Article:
Published: Monday, November 19, 2012
Updated: Wednesday, January 9, 2013 18:01
For the third time in five years, Feminists for Life of America (FFL) visited Boston College to begin conversations about what changes need to be made on campus to enable a student who becomes pregnant to stay in school and keep the baby.
The president of FFL, Serrin Foster, hosted a panel of BC administrators and students on Thursday in Gasson 305 to explore the options currently available to a pregnant student at BC. The panel included representatives from University Health Services, UGBC, University Counseling Services, the Office of Residential Life, the Brighton Pregnancy Resource Center, and the BC Pro Life Club.
Although the event was organized and largely attended by members of the BC Pro Life Club, Foster began by saying, “This isn’t a debate on abortion. It isn’t event about contraception. It’s about talking about the resources.”
Foster, as well as a couple of panelists, had been involved with the previous two FFL Pregnancy Resource Forums held at Boston College. Thursday’s event, organized by Katie Martin, A&S ’15, and Gabriela Garcia, A&S ’14, focused largely on housing and day care options available for mothers who would want to continue to attend BC.
Chris Darcy, associate director of Residential Ministry in the Office of Residential Life, admitted that housing at BC does not currently lend itself well to raising a child.
“A lot of other institutions have single rooms available [for women who want to raise a child],” Darcy said. “We are so oversubscribed at this point, we have almost 99 percent occupancy in our residence halls. We would, of course, work with the woman involved. Say that they decided to come back, if they wanted to return to living in the residence halls, we certainly would hold spaces for them to accommodate them.”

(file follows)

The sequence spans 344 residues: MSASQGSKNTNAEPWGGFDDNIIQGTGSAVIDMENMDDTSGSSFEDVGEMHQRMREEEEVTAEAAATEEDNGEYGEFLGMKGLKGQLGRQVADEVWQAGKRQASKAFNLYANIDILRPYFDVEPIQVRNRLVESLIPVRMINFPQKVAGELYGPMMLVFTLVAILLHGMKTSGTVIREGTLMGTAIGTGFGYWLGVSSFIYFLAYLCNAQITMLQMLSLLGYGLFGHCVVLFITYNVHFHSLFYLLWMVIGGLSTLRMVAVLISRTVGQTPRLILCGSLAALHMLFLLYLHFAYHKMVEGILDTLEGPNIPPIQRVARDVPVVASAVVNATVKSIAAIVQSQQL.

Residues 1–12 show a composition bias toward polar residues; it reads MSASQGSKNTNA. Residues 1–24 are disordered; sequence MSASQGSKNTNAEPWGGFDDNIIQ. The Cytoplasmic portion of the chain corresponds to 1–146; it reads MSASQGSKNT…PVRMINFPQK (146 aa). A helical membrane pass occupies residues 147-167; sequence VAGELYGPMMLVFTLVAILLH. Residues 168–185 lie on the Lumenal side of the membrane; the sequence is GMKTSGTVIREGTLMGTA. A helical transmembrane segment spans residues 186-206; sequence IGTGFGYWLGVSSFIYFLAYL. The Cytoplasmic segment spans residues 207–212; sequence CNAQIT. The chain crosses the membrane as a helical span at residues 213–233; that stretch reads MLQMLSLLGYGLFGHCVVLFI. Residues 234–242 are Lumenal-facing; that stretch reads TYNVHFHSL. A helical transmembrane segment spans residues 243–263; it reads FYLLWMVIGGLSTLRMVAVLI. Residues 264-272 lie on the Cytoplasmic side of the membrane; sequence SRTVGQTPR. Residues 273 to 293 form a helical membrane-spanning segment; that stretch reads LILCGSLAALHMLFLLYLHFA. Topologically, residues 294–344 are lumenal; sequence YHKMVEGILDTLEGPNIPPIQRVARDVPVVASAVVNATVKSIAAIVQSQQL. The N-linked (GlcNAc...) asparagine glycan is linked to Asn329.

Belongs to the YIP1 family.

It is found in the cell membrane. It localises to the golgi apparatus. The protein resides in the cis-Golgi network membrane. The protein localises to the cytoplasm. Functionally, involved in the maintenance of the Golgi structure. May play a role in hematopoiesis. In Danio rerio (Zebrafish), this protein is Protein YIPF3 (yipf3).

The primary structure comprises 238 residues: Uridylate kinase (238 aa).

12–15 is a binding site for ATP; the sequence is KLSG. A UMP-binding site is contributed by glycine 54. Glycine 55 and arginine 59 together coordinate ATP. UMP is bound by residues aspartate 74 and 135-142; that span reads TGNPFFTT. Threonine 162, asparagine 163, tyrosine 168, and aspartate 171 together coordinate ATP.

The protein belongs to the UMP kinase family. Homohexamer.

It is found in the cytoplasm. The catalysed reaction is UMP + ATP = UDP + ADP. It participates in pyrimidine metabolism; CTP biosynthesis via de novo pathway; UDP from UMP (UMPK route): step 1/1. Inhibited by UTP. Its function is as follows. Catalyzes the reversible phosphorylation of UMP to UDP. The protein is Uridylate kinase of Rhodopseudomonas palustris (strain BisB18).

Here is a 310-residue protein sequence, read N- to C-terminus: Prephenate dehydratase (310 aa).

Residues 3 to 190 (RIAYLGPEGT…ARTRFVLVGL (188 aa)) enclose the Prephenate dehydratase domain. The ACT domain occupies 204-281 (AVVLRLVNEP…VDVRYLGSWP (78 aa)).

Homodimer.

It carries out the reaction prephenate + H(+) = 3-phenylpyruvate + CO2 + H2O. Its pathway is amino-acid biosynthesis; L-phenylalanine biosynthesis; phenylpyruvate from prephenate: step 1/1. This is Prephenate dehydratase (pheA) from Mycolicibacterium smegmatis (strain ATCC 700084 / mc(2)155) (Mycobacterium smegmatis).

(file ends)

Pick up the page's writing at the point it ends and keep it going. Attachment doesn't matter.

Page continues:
Boston College’s Office of Residential Life can also provide a pregnant student who wishes to stay in school with help finding an off campus residence.
Besides the lack of maternity housing at BC, the panel discussion also revealed an inaccessibility to daycare services on campus. There is a daycare program in place for faculty members, but children must be 2 years and 9 months old in order to be eligible, and it is somewhat expensive, according to Nancy Baker, associate director of Nursing and Administration for University Health Services.
Despite the accommodations missing from BC’s resources for pregnant students, Darcy and Thomas McGuinness, associate vice president of University Counseling, emphasized that all of the relevant offices at BC would do whatever they could to help the woman in question. As of now, partially as a result of the extremely small number of pregnant students who do come into one of their offices, they are all dealt with on a “case by case basis,” according to McGuinness.
“We’re going to work with everyone involved,” Darcy said. “You get to one office and you get to open up doors to six or seven other offices.”
The panel agreed that one of the largest problems is the fact that students who are pregnant may not even see keeping the child and staying in school as an option, and as a result may not go into any of the offices at BC that are available for assistance.
McGuinness spoke about a statistic he had read in the National Health Survey, which stated that 2 percent of women who had sex in a year became pregnant. Based on the undergraduate population of BC, this statistic would mean that roughly 90 women got pregnant each year at BC. Baker stated, however, that only one or two come into University Health Services per year.
The panel decided that communication about the resources available was integral to ensuring that students who did become pregnant got the help they need. At the end of the event, Foster encouraged all the panelists and audience members to really make strides in this area, perhaps by creating a print list of the resources for pregnant students that could be passed out at freshman orientation or to faculty.
She also urged people to form committees and try to deal with the longer-term and more expensive goals of providing maternity housing and day care services on campus.
“Pregnancy is an ability, not a disability,” Foster said. “An education should not terminate a pregnancy and a pregnancy should not terminate an education.”